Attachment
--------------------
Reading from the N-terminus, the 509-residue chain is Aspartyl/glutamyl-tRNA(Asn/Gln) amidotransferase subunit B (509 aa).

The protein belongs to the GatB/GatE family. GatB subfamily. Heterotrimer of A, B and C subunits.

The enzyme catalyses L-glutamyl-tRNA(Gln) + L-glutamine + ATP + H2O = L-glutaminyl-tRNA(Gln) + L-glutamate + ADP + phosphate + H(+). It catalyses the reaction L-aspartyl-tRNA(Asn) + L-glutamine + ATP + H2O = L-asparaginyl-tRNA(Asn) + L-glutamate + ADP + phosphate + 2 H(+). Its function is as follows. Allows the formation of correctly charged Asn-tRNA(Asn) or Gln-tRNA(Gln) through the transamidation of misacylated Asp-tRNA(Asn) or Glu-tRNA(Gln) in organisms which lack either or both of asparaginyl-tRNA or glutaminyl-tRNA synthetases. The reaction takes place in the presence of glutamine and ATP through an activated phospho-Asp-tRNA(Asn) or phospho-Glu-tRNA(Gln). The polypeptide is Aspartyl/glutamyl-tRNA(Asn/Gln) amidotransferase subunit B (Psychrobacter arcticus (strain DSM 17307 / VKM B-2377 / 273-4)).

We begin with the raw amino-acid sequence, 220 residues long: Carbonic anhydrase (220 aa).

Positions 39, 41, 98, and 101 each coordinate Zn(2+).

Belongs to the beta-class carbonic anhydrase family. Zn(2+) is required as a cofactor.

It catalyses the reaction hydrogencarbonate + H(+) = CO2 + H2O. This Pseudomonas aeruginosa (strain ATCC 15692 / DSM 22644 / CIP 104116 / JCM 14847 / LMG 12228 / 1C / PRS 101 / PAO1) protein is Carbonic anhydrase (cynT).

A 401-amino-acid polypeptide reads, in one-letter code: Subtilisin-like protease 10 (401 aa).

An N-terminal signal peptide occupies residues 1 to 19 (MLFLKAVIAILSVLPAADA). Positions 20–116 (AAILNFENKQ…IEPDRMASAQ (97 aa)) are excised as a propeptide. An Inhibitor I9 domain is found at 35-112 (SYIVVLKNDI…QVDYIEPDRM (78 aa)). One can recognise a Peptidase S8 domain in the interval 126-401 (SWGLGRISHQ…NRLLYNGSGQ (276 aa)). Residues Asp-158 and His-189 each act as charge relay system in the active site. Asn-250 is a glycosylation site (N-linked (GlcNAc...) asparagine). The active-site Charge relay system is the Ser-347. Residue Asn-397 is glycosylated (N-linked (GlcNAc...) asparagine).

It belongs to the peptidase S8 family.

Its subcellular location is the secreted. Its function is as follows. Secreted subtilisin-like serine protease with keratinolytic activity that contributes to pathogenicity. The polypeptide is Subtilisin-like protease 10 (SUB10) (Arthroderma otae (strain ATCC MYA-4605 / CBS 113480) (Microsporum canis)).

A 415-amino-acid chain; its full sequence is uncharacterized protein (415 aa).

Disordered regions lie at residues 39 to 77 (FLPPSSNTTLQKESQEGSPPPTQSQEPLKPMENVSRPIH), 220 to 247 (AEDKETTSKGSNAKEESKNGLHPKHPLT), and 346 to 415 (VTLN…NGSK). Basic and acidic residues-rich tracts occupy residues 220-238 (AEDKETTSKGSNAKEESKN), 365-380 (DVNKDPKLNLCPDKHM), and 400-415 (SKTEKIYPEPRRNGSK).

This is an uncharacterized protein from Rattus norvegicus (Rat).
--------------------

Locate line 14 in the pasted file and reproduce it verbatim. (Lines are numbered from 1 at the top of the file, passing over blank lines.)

This is an uncharacterized protein from Rattus norvegicus (Rat).